The recent resignation of a top Afghan election official accused of fraud may pave the way for a breakthrough in a political deadlock that threatens to derail Afghanistan's presidential election at a critical time.
Zia-ul-Haq Amarkhail (shown in main picture, right), the head of the secretariat of the Independent Election Commission (IEC), resigned on Monday, June 23, amid allegations that he organized a fraudulent run-off vote on June 14.
Addressing a press conference in Kabul, Amarkhail denied any wrongdoing and said he had resigned for the greater national good and for the democratic electoral process to proceed in the war-torn South Asian country.
It is believed that it was President Hamid Karzai who suggested that Amarkhail should step down following widespread protests by supporters of presidential candidate Abdullah Abdullah and a deadlock in the electoral process.
The United Nations Assistance Mission in Afghanistan (UNAMA) reacted to the announcement by saying it recognized Amarkhail's resignation as a step that helped protect Afghanistan's political transition and contribute to an orderly and timely electoral process. The Mission also called on the presidential candidates to "fully re-enter the electoral process, cooperate with the electoral institutions and respect their decisions."
Hamid Karzai, the incumbent Afghan president, will be replaced by a new head of state in early August. His successor could be either his former finance minister, Ashraf Ghani Ahmadzai, or his former foreign minister, Abdullah Abdullah. Whereas Abdullah received 44.5 percent of total votes in the first round of the election on April 5, Ghani secured 31.5 percent. In order to become president, a candidate needs more than half of the total votes. In line with the Afghan constitution, a runoff election has to take place between the two leading candidates.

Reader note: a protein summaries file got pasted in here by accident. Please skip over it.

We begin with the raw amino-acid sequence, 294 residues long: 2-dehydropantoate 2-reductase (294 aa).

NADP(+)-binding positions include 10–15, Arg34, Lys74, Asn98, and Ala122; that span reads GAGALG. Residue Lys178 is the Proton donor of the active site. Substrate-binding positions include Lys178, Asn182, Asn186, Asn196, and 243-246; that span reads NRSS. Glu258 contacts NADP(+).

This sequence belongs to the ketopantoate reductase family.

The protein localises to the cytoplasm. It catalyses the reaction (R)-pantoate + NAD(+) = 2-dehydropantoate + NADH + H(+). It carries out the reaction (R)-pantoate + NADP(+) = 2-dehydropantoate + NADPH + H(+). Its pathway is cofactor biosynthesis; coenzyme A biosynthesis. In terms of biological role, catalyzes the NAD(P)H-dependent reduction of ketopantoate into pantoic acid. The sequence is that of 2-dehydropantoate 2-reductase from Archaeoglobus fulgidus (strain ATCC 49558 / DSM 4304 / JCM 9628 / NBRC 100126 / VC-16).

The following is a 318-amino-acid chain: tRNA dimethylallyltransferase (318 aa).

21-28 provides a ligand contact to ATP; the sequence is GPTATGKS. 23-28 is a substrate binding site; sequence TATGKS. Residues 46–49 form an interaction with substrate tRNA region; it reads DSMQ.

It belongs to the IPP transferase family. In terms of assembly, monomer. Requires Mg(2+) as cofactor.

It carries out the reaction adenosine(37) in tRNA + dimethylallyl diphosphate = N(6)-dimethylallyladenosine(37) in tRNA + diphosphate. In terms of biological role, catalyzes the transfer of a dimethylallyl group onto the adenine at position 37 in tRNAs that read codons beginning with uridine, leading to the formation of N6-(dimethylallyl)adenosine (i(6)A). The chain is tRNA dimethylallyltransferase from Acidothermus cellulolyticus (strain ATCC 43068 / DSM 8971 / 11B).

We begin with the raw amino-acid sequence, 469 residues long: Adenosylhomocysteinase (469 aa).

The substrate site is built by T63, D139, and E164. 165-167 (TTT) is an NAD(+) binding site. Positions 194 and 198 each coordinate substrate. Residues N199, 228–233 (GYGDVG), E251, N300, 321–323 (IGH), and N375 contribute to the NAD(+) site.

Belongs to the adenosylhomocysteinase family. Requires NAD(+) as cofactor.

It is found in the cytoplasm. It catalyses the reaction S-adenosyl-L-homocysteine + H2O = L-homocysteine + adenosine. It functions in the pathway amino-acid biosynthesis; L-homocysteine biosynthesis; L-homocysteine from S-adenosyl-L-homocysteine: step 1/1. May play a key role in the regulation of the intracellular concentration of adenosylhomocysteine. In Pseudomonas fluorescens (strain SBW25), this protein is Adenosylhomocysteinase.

Allegations of fraud
Amarkhail stands accused of supporting Abdullah's rival Ghani in the second and final round of voting. According to media reports, Kabul security chief, General Muhammad Zahir Zahir, criticized the election official for what he described as electoral fraud after police seized a vehicle laden with sensitive election materials from the 9th district of Kabul city during the runoff.
A few days after the tallying process started, Abdullah - who was the frontrunner in the first round of the poll - suspended cooperation with the IEC, claiming that his campaign monitors had recorded ballot box stuffing and other irregularities. On Sunday, June 22, Abdullah also released a secretly an audio recording in which Amarkhail allegedly tells an IEC member from the northwestern province of Faryab to fire his entire staff and change them for Pashtuns and Uzbeks.
While Abdullah's support is based among the Tajik minority and other northern tribes, Ghani is a Pashtun - Afghanistan's largest ethnic group, which is strongest in the south and east.
In Monday's press conference, the election official denied the claims, saying the audio recordings were fake and only aimed at creating confusion. "I denounce all the allegations and having full confidence in the justice and democracy, I demand that the election process and opinions of the masses must be respected," he said.
"Now the door is open for us to talk to the election commission and talk about the conditions and circumstances that will help the process,"Abdullah told reporters on Monday, June 23, welcoming Amarkhail's decision to resign.